Bryan Fuller





7/27/1969 , Clarkston, WA

Birth Name

Bryan Fuller




Fuller attended the USC School of Cinematic Arts but didn't realise he wanted to be a television writer until he was in his mid-twenties. Having been forced to leave the USC school because he couldn't afford the tuition he then took work office temping for five years. In 1997 TV series Star Trek: Deep Space Nine had an open script submission policy and as a huge fan of the show Fuller set out the write for them. His script wasn't bought right away but he was invited to pitch the same story and it was then bought, after selling one more story to the show in its final season Fuller was hired as a full time writer for Deep Space Nine sister series Star Trek: Voyager in it's fourth season; he became a story editor in the fifth season, an executive story editor in the sixth season and a co-producer in the seventh season. Over four years he wrote twenty one episodes, two for Deep Space Nine and nineteen for Voyager.

Fuller became frustrated with the restrictive story telling structure on the Star Trek series as the show was heavily syndicated and didn't allow for multi episode story arcs. It was in the last year of Voyager that Fuller's agent persuaded him to write a spec script for a show idea he had called Dead Girl this became Fuller's first series Dead Like Me which premiered on cable network Showtime in June 2003. Fuller left Dead Like Me in the middle of the first season due to creative differences, although he is credited as an executive consultant during the second season and the straight to DVD 2009 follow-up movie Dead Like Me: Life After Death. The show was cancelled after two seasons.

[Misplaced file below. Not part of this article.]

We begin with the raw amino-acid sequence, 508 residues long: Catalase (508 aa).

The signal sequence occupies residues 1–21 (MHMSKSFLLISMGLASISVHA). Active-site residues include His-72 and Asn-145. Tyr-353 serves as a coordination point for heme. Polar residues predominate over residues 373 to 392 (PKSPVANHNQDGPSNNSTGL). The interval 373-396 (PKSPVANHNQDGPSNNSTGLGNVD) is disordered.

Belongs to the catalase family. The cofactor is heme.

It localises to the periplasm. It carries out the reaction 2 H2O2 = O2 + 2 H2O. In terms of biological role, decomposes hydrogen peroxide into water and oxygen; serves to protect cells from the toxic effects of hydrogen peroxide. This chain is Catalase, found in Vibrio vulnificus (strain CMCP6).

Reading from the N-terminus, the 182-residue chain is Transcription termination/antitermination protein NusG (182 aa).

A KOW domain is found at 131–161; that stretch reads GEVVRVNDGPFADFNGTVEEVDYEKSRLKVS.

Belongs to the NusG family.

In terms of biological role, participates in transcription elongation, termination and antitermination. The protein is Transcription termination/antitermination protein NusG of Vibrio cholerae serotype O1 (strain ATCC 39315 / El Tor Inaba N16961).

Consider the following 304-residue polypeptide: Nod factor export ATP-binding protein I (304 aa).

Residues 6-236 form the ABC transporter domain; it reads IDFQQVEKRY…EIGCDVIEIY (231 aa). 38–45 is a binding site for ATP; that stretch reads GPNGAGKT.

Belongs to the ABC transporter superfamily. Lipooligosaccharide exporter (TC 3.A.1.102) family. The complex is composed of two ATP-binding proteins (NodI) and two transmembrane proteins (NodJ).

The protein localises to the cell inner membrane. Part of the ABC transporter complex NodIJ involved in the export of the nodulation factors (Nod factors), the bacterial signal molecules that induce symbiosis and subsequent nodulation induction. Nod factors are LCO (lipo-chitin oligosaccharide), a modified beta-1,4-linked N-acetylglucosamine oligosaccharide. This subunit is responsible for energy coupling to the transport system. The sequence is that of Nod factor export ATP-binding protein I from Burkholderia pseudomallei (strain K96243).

Fuller then co-created the short lived but critically acclaimed Fox series Wonderfalls with Todd Holland in 2004. In 2006 Fuller joined the creative team of NBC's Heroes working as a writer and co-executive producer, and although the show was picked up for a second season Fuller left to create his own show Pushing Daisies for ABC which premiered in October 2007. Despite being curtailed to nine episodes due to the WGA Writers' Strike Pushing Daisies went on to be nominated for twelve Emmy awards in 2008 including one for Fuller for Outstanding Writing of a Comedy Series, and eventually won three for Best Music, Best Editing and Best Direction of a Comedy Series.

With the cancellation of Pushing Daisies in November 2008 Fuller rejoined the Heroes creative team during its third season as a writer and consulting producer signing a seven figure, two year deal with NBC Universal Media Studios. He left Heroes for a second time in June 2009 citing work commitments and is developing pilots NBC with whom is he still contracted.

Following the success of JJ Abrams' 2009 motion picture Star Trek Fuller said in an interview with iF Magazine that he is actively pursuing bringing another Star Trek series to the small screen and would like to work with the Abrams team.